That’s the topic of my latest Bloomberg column, here’s an excerpt:
How far will the de-dollarization conversation go? Probably not a lot. The United States has the deepest and most liquid financial markets in the world, and they remain relatively open, despite some restrictions on Chinese investment in industries sensitive to national security. There are strong reasons for having a dominant currency in international markets, just as there are strong reasons for having a dominant currency in internal transactions within the US. The liquidity of a currency begets more liquidity, either in the country or in the world.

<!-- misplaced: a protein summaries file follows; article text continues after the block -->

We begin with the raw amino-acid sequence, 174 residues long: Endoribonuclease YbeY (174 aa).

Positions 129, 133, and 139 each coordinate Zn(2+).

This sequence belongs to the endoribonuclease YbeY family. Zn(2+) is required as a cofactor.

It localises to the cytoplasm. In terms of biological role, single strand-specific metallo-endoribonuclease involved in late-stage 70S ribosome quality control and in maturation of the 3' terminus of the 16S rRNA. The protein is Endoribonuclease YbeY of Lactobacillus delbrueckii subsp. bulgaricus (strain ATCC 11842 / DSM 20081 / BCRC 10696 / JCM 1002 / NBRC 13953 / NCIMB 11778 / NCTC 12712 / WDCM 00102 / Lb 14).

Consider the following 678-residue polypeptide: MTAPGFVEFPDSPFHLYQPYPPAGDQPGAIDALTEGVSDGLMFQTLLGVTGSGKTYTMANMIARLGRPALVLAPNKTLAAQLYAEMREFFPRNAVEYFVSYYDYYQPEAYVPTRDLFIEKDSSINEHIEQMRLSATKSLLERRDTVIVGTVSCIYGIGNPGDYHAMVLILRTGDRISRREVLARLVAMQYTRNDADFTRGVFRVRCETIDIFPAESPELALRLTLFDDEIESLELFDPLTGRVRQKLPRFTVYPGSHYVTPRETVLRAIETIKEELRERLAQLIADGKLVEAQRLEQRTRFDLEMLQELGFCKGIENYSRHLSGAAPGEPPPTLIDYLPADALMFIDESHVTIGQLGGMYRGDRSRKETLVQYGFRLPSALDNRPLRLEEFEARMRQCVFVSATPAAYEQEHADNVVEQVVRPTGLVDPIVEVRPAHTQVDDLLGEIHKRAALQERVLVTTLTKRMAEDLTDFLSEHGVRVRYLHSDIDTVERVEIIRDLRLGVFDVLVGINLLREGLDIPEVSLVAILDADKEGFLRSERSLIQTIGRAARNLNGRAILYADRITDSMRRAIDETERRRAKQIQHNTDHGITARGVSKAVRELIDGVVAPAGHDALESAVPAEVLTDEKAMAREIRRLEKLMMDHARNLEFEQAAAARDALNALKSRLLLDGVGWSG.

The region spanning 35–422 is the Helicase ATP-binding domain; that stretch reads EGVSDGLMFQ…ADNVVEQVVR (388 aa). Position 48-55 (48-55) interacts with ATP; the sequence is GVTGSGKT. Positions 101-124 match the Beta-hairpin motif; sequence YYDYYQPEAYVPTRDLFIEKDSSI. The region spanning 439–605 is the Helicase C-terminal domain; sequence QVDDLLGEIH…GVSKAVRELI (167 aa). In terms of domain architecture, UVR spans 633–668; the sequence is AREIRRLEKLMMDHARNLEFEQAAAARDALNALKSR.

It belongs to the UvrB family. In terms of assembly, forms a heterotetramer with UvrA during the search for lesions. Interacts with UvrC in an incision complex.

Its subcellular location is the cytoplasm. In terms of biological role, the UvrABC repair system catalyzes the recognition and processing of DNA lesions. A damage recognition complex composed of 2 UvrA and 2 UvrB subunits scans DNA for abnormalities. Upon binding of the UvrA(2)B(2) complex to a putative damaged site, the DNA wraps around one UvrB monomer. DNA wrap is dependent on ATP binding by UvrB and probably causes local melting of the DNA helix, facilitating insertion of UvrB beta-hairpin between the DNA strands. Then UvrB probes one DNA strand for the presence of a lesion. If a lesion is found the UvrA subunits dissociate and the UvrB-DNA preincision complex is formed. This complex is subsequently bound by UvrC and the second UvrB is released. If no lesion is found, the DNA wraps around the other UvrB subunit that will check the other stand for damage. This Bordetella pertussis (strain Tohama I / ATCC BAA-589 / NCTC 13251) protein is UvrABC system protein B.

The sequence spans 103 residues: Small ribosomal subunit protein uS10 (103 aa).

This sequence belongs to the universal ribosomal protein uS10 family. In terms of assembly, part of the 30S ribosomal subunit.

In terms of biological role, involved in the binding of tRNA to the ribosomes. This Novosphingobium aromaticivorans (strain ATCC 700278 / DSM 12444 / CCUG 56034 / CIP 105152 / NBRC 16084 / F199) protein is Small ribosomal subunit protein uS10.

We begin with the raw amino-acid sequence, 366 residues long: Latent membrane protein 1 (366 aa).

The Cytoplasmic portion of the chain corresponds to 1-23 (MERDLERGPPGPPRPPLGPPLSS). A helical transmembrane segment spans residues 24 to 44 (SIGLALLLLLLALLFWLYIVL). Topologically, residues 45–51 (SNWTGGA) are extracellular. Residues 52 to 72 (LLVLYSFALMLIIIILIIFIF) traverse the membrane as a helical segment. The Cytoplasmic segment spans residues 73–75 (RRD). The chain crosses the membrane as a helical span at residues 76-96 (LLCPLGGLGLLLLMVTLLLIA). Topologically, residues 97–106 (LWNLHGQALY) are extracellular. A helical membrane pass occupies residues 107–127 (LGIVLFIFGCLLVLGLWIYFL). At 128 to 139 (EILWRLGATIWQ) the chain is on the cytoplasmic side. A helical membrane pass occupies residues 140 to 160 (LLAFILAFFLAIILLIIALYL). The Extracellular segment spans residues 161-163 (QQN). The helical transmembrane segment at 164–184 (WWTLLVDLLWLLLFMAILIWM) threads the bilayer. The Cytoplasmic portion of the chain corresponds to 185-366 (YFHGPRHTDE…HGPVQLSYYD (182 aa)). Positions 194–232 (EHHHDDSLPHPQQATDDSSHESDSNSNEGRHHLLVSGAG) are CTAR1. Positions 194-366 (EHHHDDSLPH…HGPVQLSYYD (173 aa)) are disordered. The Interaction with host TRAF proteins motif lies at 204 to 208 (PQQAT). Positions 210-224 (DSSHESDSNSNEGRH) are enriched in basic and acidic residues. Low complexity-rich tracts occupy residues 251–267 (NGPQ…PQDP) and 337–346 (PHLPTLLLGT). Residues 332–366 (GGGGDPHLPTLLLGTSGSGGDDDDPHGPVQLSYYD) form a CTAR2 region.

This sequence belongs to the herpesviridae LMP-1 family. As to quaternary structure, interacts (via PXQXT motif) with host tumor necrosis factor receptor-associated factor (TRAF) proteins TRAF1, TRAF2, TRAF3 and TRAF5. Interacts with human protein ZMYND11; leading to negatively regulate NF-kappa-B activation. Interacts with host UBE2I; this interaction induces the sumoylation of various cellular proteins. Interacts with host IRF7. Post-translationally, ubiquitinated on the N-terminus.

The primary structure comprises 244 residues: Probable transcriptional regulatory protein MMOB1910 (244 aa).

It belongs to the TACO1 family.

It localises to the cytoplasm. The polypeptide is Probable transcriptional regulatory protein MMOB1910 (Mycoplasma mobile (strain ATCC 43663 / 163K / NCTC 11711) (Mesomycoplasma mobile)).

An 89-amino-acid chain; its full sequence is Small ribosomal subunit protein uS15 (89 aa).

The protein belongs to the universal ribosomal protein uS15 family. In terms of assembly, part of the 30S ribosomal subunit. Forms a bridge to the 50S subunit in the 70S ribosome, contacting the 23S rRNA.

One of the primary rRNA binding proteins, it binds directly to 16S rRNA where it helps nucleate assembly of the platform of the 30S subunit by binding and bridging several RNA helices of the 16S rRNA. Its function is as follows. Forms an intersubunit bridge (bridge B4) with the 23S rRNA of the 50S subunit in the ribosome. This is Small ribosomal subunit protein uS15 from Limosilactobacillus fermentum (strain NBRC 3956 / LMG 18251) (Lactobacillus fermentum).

With the dollar estimated at 88% of all international transactions, the euro at 31% is only a modest competitor (since a transaction can involve two currencies, the total can exceed 100%). The euro, unlike the dollar, will never be tied to a single national government, and the European Union comes nowhere near the military might of the United States.
Those are all common sense and intuitive points.